Autumn Rose: Squashed stitch tension

The thing is, my stitches are always squashed.

That is to say, if I get the correct number of stitches per inch for the specified gauge, I will have too many rows per inch, and if I get the correct number of rows per inch, I will have too few stitches per inch. 

If a pattern instruction is to knit until the work measures a certain length then fine, my squashed stitches aren’t too much of a problem. But there are certain kinds of garment where row gauge is critical: namely, those that have raglan sleeves, are a Fair Isle pattern, or where the entire piece is charted and the chart dictates the finished length.  Autumn Rose ticks all of these boxes, which means I really need to get it right. I could get away with recalculating the number of rows needed from the waist to the armpit, but from there on up I would be completely buggered, as the raglan sleeve shaping would be much too short, and the consequent lack of blood to my arms would not be nice…

Eunny Jang recommends swatching to the row gauge; getting the stitch gauge right by spreading the stitches on the needle while knitting, and by blocking. The gauge for this pattern is 30 stitches and 32 rows over 4″ using 2.75mm needles. My swatch with that needle size came out at 30 stitches and 36 rows over 4″. I’m going to try again with larger needles (and some of the other colours as I’m a bit worried I’m going to use up my main colours with all the swatching!)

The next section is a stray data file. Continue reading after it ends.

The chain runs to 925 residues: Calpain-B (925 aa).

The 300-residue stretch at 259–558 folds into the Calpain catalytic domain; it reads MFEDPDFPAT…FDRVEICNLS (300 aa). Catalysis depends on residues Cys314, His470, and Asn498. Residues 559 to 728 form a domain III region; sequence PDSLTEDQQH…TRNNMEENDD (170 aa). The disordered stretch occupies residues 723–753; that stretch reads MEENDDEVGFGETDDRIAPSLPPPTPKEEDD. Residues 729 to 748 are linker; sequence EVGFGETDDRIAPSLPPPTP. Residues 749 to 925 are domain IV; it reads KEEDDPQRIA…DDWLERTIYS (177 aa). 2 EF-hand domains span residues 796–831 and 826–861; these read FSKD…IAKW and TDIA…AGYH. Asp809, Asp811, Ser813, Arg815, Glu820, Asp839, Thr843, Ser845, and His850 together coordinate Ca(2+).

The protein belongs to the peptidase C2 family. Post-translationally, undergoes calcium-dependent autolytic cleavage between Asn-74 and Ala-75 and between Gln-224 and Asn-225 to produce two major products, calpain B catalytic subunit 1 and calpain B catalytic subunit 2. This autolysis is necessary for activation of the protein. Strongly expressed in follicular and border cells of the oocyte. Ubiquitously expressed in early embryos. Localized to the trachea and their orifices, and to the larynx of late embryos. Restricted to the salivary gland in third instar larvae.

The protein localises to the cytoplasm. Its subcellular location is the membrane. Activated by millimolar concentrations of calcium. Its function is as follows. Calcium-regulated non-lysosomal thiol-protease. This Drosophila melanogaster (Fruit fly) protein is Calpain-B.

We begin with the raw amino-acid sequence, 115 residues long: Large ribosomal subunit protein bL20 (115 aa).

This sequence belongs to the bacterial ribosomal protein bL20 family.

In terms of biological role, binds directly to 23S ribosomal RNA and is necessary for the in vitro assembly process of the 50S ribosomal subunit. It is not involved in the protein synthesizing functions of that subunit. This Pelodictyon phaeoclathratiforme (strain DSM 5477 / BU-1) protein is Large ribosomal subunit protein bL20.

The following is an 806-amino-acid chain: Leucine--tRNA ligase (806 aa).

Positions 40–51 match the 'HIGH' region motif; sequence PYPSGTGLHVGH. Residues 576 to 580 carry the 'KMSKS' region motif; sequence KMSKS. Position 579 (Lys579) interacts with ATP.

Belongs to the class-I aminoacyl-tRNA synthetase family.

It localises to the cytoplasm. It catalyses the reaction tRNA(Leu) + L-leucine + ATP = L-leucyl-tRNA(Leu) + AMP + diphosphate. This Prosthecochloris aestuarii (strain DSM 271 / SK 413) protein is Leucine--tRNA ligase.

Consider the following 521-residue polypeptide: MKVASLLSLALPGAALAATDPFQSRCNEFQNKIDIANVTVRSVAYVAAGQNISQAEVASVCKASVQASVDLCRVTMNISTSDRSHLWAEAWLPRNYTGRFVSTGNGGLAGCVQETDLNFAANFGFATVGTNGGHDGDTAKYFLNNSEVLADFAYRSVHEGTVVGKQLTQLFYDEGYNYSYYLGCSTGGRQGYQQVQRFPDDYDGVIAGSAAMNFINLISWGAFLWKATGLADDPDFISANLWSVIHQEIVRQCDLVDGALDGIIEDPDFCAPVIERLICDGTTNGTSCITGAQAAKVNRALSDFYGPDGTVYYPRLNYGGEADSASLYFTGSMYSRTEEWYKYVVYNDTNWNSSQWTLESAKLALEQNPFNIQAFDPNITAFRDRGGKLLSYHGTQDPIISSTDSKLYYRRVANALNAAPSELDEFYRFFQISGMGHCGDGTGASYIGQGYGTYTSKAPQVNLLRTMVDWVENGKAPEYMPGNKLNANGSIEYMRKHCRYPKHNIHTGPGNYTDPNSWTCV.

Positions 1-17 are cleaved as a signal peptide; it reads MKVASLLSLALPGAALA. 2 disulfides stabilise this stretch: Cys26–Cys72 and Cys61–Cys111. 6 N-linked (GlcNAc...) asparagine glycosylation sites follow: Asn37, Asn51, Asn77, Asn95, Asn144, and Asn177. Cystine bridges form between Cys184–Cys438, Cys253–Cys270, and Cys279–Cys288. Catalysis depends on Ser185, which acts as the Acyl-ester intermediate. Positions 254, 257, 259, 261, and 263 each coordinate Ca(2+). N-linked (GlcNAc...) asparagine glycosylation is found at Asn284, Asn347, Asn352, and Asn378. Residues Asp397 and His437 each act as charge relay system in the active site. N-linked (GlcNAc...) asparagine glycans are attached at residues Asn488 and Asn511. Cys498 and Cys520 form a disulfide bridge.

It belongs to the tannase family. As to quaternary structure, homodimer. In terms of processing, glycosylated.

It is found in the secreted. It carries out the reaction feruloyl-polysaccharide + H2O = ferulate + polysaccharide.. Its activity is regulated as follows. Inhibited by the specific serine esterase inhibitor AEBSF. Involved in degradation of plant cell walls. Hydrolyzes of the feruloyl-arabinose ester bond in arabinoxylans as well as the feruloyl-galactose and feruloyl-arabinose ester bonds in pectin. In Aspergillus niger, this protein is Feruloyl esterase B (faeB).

As for actual knitting today, it’s been minimal which, given all of the above, is definitely a good thing. I cast on the first Autumn Rose sleeve, which I will now have to frog and re-start once I get the row gauge sussed.

I’m back to work tomorrow, which means handbag-sized projects only, as I do most of my knitting on the train.

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